It seems as if Tesla Motors can do no wrong, at least not as far as the media is concerned. Of course history tells us that all it takes is a single story (like those fiery wrecks of the Model S a couple years ago) to turn the media against a company, but for now, the skies are clear.
Elon Musk On Colbert’s Late Show
Tesla CEO Elon Musk appeared on the Late Show with Stephen Colbert on Wednesday night, which was Colbert’s second night as host of the iconic late night talk show. Musk has been a celebrity for years, and of course this helps both Tesla and SolarCity, of which he is chairman, and SpaceX, of which he is also CEO. It seems we just can’t get enough of his public face, which includes plenty of charm and charisma. Analyst Andrea James of Dougherty & Co., a long-time Tesla bull, calls Musk “a major part of the company’s marketing machine.
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Musk’s appearance on the Late Show was quite entertaining for those who got to watch. Colbert asked Musk about how to make Mars habitable for the human race, and his answer was… unexpected, to say the least. He said we should nuke the planet, which would warm it up quickly. Colbert called him a “supervillain” for that answer.
Tesla raises capital
In Tesla’s last earnings report, one topic was raising capital, and the automaker has now successfully done so, raising about $738 million by selling shares for $242 apiece. James sees this as a big positive because Wall Street has been concerned about the company’s use of cash. Tesla has been burning through the cash recently, expanding its supercharger network, building its gigafactory, developing the Model 3 and setting up production for the Model X.
James made an interesting point about this latest capital raise, as it frees up working capital to enable Tesla to “streamline” deliveries by region. She noted that Tesla has been seeing high inventory backlog at the end of each quarter because of its delivery process, and by smoothing out the process, it should be able to operate more efficiently.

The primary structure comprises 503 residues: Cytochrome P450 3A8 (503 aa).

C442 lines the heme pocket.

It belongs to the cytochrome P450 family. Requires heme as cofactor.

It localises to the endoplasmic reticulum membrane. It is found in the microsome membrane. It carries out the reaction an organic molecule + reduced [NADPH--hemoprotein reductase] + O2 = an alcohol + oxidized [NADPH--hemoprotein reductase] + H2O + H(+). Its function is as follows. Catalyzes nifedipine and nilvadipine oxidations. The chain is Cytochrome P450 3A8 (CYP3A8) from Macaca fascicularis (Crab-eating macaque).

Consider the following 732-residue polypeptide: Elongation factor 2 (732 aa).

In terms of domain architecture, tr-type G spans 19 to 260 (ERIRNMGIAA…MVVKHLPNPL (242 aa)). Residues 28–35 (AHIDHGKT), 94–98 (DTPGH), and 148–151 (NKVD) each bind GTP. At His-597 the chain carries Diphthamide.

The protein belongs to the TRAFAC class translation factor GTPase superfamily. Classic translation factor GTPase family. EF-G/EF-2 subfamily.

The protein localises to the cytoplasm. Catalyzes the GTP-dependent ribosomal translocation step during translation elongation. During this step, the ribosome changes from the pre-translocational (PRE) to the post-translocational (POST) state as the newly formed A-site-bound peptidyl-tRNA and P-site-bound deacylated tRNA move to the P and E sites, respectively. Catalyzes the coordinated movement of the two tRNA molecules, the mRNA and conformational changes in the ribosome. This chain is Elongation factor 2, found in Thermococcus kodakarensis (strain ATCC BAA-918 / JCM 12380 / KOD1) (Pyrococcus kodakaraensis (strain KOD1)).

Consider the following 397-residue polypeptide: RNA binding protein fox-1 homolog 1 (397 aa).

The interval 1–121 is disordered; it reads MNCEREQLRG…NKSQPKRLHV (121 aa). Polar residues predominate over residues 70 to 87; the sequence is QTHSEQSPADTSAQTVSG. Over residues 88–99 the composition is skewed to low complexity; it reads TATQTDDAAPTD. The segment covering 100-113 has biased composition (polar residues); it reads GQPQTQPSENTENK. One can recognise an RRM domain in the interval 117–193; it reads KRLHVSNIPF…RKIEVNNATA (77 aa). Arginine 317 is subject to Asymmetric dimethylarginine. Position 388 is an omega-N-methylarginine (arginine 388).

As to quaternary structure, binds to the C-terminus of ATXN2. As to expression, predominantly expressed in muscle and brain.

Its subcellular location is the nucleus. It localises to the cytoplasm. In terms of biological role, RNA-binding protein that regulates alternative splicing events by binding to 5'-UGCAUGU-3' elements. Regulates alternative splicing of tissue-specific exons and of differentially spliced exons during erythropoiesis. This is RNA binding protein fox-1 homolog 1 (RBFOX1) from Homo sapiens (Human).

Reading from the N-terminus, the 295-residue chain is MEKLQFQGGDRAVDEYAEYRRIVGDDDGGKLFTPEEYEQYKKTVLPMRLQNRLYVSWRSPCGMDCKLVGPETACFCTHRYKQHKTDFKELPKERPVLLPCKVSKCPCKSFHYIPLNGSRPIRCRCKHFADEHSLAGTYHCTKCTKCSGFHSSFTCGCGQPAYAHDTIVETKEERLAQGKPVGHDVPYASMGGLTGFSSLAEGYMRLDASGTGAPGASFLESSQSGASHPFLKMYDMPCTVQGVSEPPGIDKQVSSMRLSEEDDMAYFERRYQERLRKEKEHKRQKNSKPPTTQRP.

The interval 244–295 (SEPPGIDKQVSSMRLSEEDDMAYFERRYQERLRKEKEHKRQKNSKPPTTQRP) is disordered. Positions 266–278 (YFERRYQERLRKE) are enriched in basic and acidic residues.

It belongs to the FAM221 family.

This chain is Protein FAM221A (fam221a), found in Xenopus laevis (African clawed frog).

Model X deliveries starting
Also Musk tweeted recently that they will deliver the first of their Model X crossover vehicles on Sept. 29 at the Fremont factory. James expects Tesla to ramp production on the Model X more quickly than it did on the Model S. Currently those who preordered a Model X are going through the online process to customize their vehicles for production.
Musk also showed off a photo of their second production line being brought online. It features 542 robots with 15 of them operating at the same time at the central assembly point. James visited Tesla’s factory in July and was able to watch the automaker install some of the robots on the ceiling, which is different than how the first production line is constructed.
She said Tesla management explained that the ceiling installations will help maximize the square footage so that the line can build as many cars as possible in the available space. She thinks this is important because it shows that Tesla is forward-thinking in the way it designs its factory production lines.
Oprah buys a Model S
Another big win for Tesla is that talk show diva Oprah Winfrey bought a Model S and has tweeted photos of it. She has been known to drive buying trends in other categories, so it’s possible she will also drive sales of the Model S.
And on the topic of Model S buyers, it seems Tesla is even drawing non-luxury car buyers, according to a post on the Tesla Motors Club. James compiled some of the responses to the thread in an analysis of anecdotal evidence but learned some interesting statistics.
Toyota Prius owners turning to Tesla
For example, on average, some Tesla buyers paid $37,618 for the car they bought before they purchased their Model S. The price difference between their new Tesla and their previous car was, on average, more than $61,000. She also learned that the car most often replaced by buyers who did not have a luxury car previously was the Toyota Prius—something that makes sense because Tesla’s cars appeal to the broader environmentally-conscious consumer in addition to the luxury car buyer. James put together this graph to show which brands are being replaced by Tesla sedans most often:
Some Tesla buyers said they paid more for their Model S than they ever thought they would for a car and would only do it for a Tesla. Some actually previously owned Tesla shares and used the money they earned from the appreciation of the automaker’s stock price to pay for their car.
Even though she is so bullish on Tesla, James was surprised at the big price difference between the previous non-luxury car buyer’s last car and their Tesla. Of course this is a big positive, especially as Tesla prepares to start shipping the Model X, which isn’t priced very much over the Model S and thus should have a smaller gap between the price of the Model X and a more average-priced gas guzzling SUV.